Q. When I first met my friend Mike twenty years ago, he was going through bottles of antacids. He’d been doing this for 12 years, far longer than the bottle label recommended.

He had a severe bout of anemia and was told he had an ulcer. More medicine!

Finally, three years ago he learned he had gluten intolerance. Now on a gluten-free diet, he no longer suffers heartburn at all.

A. Gluten intolerance, or celiac disease, can lead to a wide variety of problems, from migraine headaches and itchy skin rashes to acid reflux or osteoporosis. With the correct diagnosis and treatment (a gluten-free diet eliminating wheat, barley and rye), those who suffer from celiac disease can avoid a lot of suffering and unnecessary medication.

Another reader shared her story:

“As a child, I had stomachaches almost every night. No one could figure out why. I also was anemic for several years in grade school, again without a clue as to the cause.

“I am now 
in my 50s and have osteoporosis. I recently learned that my chronic abdominal pain, bowel problems, anemia and osteoporosis are all related to gluten sensitivity! I used to eat a piece of toast to calm my bowels down, not realizing that the toast was the culprit. When I modified my diet I was amazed at how much better I felt.”

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  1. Katy
    New York, USA

    I suffered with acid reflux for many years. I was also overweight, craved sugar. I suffered with anxiety and depression, was diagnosed with fibromyalgia, and most recently was diagnosed with Lupus.

    After suffering a painful recovery from a nervous breakdown, I went on a very low carb diet consisting of fresh/frozen veggies, meat, poultry, fish, eggs, cheese, nuts, low sugar fresh fruits, almond milk (no soy). I do not eat refined carbs or sugar in any form other than naturally occurring sugar in fruits such as berries or sugar free applesauce. I no longer suffer from acid reflux! In addition, I have lost 52 lbs. in 7 months. I feel so much better with significantly more energy and a marked reduction in fatigue and pain. I am not cured, but SO MUCH BETTER!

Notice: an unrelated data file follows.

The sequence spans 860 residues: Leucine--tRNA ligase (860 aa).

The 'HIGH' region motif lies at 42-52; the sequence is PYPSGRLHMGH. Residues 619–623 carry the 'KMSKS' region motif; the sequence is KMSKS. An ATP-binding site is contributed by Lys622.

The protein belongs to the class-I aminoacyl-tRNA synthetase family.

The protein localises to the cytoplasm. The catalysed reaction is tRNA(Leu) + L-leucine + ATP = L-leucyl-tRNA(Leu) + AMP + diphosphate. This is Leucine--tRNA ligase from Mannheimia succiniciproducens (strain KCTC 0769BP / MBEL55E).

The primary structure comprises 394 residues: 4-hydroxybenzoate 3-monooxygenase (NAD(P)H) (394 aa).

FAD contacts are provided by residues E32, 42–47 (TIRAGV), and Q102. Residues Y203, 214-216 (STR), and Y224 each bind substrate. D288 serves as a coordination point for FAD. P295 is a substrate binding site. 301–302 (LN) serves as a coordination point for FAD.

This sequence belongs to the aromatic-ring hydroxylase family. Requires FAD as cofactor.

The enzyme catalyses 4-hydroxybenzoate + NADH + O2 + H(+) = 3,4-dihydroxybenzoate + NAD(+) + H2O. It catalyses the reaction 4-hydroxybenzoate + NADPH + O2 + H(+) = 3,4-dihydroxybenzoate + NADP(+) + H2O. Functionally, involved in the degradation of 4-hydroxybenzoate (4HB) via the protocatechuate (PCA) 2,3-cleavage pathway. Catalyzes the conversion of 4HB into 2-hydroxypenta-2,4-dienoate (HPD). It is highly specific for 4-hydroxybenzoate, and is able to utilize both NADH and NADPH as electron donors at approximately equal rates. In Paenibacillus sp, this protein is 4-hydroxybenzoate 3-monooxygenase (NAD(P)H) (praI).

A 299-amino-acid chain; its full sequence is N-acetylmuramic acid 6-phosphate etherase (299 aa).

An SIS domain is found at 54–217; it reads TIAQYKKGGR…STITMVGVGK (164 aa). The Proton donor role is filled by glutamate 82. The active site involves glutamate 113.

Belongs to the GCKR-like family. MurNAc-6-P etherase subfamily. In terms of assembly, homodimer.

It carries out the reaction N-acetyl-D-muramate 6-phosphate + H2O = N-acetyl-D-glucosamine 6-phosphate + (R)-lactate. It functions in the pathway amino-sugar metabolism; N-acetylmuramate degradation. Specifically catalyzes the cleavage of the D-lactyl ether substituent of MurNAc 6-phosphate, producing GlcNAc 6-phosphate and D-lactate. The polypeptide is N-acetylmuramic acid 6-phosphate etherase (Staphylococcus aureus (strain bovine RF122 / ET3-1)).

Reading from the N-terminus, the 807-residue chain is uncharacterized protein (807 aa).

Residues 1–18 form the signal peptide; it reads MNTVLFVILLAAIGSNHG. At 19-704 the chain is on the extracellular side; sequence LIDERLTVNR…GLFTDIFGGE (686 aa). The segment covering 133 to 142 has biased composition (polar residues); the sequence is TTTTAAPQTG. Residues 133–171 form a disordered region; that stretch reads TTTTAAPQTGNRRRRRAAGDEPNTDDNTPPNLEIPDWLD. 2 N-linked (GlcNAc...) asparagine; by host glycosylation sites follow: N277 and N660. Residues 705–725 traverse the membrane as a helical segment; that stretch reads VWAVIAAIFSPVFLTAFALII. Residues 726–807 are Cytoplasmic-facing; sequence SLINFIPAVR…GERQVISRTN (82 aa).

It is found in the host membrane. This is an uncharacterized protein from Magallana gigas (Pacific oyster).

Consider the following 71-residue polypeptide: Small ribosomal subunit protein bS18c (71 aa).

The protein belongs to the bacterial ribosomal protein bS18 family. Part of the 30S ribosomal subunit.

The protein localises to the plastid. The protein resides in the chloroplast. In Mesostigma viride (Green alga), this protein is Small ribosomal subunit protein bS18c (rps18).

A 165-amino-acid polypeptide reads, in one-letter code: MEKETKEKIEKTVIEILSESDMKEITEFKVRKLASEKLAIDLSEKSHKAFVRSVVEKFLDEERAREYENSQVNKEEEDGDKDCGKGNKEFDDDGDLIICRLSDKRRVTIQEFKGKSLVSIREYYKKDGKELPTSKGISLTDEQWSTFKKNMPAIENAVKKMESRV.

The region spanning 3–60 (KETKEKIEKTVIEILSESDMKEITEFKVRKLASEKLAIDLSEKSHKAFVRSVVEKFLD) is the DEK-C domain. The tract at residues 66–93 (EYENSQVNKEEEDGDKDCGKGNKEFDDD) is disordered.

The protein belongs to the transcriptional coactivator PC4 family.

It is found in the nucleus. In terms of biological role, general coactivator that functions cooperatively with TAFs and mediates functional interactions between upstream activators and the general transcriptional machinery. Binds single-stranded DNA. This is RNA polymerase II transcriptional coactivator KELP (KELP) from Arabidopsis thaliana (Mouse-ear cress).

When I got to a point where I allowed myself to “cheat” and eat the foods I missed (chips,pizza or cake) I paid dearly for my indulgences with acid indigestion, headaches, and pain returning within days. It was enough to make me run back to my healthy eating plan with gratitude :)

    Hope this helps someone to find some relief, as I have found. I believe diet is so important in helping ourselves as much as we can.

  2. PL

    I too am hypoglycemic and have hashimotos disease (thyroid disorder) for which I take synthroid. I recently went on a gluten free diet and found the hypoglycemia much improved, but now I too have acid reflex which I haven’t had before. If you find any solutions for this problem please forward them. Thanks

  3. jamie

    I just wanted to point out to an earlier commenter that Ezekiel bread is NOT gluten free.

  4. Tim Q.

    @ Bruce. Try a little aloe vera juice before meals.

  5. Blake

    I have suffered from Acid Reflux for easily ten years now. Been on medicine and it never seems to really fully help. I mean there were points when I would be fine, then it would really flare up again, the Doctor would switch medicine or up my dosage and I would be fine for a while.
    This past September my Reflux was so bad I ended up in the ER. I thought I was having Heart Attack. Had an EKG done (nothing wrong with the heart), had Blood Work done (everything was normal), was tested for Gall Bladder issues (do have Gall Stones but the Gall Bladder is functioning fine). Had a few Endoscopies/Scopes (Acid Reflux and a small Hiatal Hernia).
    Was put on new medicine and told to follow a Low-fat Diet. Got slightly better but not great. Went to another Doctor (one that specializes in Internal Medicine) and she put me on an Elimination Diet. No corn (corn syrup and corn starch included), diary, wheat, yeast, or soy. On day three of the diet and still feel miserable. Acid Reflux is as bad as it was when I was in the ER in September. Help!

  6. amazed

    I’ve had constant heartburn, joint pain, migraines and fatigue for years. I assumed weight gain and stress was the cause. Then I went on a low-carb diet and only ate meats and vegetables for 2 weeks, I felt FANTASTIC! I thought it must be the weight I’d lost that stopped those things.